You can always trade more contracts in a market like Corn or Bonds to equal the higher effective range of the S&P 500, but managers gravitate to the S&P 500 precisely because they can get so much exposure/opportunity with just a single contract. This keeps down on costs.

And with such a high value for the full size contract, the e-mini S&P 500 contract provides much sought after granularity for index traders. What does granularity mean? It means they can get the size they want when they desire to do so. It is the opposite of one size fits all. A corn contract can’t go below 1 lot, for example, whereas an e-mini contract allows the trading of 1/5 of an S&P future. Meaning there are many more “sizes” available in the S&P 500 futures vs markets with no mini market or illiquid mini markets. This characteristic also allows for more advanced trading methods such as scaled entries and exits, partial profit targets, and more.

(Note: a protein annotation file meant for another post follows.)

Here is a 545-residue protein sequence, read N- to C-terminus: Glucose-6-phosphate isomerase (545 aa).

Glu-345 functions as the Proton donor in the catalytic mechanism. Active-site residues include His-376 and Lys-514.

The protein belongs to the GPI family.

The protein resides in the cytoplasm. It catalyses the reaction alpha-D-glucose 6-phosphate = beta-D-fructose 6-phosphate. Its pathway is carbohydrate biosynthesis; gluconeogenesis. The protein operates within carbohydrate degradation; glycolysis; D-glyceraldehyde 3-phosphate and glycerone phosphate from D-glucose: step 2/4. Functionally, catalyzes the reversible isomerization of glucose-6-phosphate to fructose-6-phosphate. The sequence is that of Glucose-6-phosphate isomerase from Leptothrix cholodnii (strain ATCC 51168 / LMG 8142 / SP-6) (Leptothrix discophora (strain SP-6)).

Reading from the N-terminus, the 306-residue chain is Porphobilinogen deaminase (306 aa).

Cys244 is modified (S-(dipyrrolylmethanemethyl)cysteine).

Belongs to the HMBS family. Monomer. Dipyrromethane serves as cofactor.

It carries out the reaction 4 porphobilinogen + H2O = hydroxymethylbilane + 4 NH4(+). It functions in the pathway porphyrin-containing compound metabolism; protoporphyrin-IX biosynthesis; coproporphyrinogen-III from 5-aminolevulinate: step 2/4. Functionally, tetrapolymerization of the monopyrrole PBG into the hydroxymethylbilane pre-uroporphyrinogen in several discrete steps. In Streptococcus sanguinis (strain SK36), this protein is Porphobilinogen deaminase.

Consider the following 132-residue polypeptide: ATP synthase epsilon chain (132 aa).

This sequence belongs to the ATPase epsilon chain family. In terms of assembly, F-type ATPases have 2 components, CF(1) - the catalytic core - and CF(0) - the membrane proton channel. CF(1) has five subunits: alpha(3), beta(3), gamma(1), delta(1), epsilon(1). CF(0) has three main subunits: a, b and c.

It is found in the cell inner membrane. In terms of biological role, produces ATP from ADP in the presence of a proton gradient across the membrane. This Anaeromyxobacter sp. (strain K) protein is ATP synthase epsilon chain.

There has also been no shortage of movement in the stock index futures (and S&P 500 in particular) over the past two years. And indeed the very thing which has hurt most stock index option selling managers the past two years has played right into the hands of non option traders utilizing stock index futures as their medium of choice. The “thing” is a significant increase in volatility, which has equaled more opportunity for stock index trading managers because of the larger magnitude moves back and forth.